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Funding research that leads to the prevention and cure of
asthma and allergic and immunologic disease

What We Do

Interview with Andrew Lindsley, MD, PhD

 



2016 - The AAAAI Foundation & Dr. Donald Y. M. Leung/JACI Editors Faculty Development Award

Andrew Warren Lindsley, MD, PhD
Cincinnati Children's Hospital Medical Center
Project:“ORMDL3 Enhances Macrophage Function in Asthma Pathogenesis”

$240,000 paid over 3 years
Award Term: July 2016-June 2019

 

1. What is your research focused on and what are you hoping to discover?Dr. Lindsley with current AAAAI President Thomas Fleisher, MD FAAAAI

Asthma is the most common chronic illness of childhood and imposes a profound clinical and financial burden on American children, costing the US health care system ~$50.1 billion dollars annually. The pathogenesis of pediatric asthma is complex, driven by both genetic predisposition and environmental/infectious exposures. Multiple genetic association studies have now linked over-expression of the gene ORMDL3 to pediatric-onset asthma. Unfortunately, the role of this gene in asthma pathogenesis remains unclear. My ongoing research efforts are focused on establishing the cellular and molecular mechanisms linking ORMDL3 over-expression in macrophages to pro-inflammatory responses in the lung and to establish the effects of ORMDL3 risk variants on sphingolipid-regulated immune responses in human macrophages.

I have developed a novel mouse model of ORMDL3 over-expression and I am using this system to explore the effects of ORMDL3 on the function of a specific type of immune cell, the pulmonary macrophage. I have found that ORMDL3 enhances pro-inflammatory cytokine secretion by these cells and that this dysfunction worsens allergen-driven airway disease.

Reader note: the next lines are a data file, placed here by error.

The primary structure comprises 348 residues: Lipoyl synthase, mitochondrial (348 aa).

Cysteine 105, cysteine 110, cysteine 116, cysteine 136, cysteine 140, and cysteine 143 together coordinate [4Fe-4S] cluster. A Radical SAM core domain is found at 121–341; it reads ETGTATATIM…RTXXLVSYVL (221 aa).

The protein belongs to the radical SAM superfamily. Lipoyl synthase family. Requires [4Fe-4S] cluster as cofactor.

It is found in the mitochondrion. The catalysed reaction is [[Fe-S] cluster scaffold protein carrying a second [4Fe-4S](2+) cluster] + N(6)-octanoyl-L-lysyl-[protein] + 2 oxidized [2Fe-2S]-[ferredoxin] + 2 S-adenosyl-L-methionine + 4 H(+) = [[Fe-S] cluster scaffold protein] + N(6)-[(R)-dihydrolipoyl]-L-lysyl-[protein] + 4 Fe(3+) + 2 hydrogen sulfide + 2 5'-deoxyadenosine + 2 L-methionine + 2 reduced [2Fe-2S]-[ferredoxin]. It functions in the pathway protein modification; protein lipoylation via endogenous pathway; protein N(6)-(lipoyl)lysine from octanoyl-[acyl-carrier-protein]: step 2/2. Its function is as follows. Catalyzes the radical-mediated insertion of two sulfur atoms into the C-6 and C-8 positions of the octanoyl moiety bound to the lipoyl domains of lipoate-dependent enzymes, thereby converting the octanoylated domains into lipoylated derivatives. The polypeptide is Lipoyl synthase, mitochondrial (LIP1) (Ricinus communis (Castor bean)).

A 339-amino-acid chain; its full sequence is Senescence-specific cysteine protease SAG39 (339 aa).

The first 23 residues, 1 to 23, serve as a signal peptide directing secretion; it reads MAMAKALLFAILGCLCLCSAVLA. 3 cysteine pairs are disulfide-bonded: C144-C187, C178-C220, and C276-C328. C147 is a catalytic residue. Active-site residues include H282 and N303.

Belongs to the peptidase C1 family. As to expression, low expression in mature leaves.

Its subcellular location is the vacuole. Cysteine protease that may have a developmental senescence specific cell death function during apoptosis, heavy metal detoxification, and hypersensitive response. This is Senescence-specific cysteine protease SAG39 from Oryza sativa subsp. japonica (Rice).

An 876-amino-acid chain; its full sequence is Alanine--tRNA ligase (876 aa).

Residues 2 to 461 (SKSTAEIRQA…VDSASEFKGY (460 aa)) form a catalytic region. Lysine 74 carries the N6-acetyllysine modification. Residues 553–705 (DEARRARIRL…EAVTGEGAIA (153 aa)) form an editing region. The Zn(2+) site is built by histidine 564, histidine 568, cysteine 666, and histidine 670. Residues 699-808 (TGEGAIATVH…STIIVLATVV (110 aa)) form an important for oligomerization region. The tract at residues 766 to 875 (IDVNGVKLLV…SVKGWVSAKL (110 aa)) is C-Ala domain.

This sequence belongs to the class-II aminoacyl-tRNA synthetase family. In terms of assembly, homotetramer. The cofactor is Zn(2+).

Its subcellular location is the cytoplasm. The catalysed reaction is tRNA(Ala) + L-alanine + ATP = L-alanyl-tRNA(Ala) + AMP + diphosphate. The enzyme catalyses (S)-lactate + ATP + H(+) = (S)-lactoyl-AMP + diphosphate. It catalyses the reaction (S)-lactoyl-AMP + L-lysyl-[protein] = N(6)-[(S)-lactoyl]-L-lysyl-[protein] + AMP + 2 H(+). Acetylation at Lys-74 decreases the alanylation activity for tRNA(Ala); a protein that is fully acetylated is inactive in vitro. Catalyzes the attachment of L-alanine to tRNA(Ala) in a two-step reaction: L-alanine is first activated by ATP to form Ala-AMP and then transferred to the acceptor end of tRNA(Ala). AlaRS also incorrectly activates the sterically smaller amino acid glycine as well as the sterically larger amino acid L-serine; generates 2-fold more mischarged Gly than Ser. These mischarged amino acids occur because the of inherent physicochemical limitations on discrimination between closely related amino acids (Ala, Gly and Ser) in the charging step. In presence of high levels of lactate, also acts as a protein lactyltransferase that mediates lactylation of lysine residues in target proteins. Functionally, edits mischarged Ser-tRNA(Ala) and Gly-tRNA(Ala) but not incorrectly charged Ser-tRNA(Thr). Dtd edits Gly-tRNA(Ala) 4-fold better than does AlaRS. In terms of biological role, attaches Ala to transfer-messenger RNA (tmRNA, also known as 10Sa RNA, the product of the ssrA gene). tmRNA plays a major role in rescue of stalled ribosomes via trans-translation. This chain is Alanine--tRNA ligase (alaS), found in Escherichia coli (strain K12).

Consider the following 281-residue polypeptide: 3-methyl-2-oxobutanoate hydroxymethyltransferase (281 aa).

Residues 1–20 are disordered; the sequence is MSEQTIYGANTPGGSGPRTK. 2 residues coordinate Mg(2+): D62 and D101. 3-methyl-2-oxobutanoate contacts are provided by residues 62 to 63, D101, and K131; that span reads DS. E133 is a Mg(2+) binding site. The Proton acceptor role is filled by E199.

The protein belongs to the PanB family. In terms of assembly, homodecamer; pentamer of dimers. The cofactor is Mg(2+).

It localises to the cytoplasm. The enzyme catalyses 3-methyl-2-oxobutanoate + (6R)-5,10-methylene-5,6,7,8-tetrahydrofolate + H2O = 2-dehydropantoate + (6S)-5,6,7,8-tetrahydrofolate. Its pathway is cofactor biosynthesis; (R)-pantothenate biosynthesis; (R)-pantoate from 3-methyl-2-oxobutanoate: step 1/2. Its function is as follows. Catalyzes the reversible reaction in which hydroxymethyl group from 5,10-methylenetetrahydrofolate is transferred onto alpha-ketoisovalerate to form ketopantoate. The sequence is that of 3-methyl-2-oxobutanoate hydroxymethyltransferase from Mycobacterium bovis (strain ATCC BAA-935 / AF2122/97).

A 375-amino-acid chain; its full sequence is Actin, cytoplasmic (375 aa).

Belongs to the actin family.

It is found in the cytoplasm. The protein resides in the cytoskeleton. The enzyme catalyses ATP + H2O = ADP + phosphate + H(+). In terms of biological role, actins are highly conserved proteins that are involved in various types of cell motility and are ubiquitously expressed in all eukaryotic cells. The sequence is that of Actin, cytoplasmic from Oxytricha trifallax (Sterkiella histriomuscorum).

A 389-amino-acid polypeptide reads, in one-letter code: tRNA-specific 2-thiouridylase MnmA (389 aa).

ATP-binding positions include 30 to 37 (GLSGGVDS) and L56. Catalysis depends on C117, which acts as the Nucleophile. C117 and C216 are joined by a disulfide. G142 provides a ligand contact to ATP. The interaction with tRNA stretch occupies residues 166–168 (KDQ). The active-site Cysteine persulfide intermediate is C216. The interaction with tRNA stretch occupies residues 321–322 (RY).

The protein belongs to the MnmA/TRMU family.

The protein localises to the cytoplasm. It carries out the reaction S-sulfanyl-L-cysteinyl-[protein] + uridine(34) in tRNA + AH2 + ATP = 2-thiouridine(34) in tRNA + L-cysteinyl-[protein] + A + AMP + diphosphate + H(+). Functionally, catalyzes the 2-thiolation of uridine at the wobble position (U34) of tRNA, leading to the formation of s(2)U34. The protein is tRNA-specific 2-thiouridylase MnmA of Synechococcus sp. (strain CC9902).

Pictured: Andrew Warren Lindsley, MD, PhD and AAAAI President Thomas Fleisher, MD FAAAAI, at the 2016 Foundation Benefit.

2. Why did you choose Allergy/Immunology as your field of study?

I am a pediatrician by training and also studied developmental biology during graduate school. I was drawn to Allergy/Immunology as a sub-specialty because I enjoy thinking about how the immune system is constantly responding to the environment, keeping us healthy, but also occasionally causing disease. I am fascinated by the chain of events that drive normal immune development and how those processes can go astray, especially during the early “education” of the immune system in young children. My clinical and research efforts are both tied to understanding and managing these immune processes.
 

3. Who are your mentors?

I would like to thank my mentor Marc E. Rothenberg, MD, PhD, FAAAAI, Director, Division of Allergy and Immunology Children's Hospital Medical Center and my co-mentor Gurjit Hershey, MD for their support.
 

4. How do you hope this grant money will assist in your career development?

The AAAAI Foundation’s support will enable me to utilize cutting edge mass spectrometry-based lipidomic analysis in my efforts to understand how ORMDL3 influences asthma development. These studies will help me further develop as a physician-scientist, hopefully paving the way to translation studies where I can leverage basic science findings to develop and test new treatments for pediatric-onset asthma.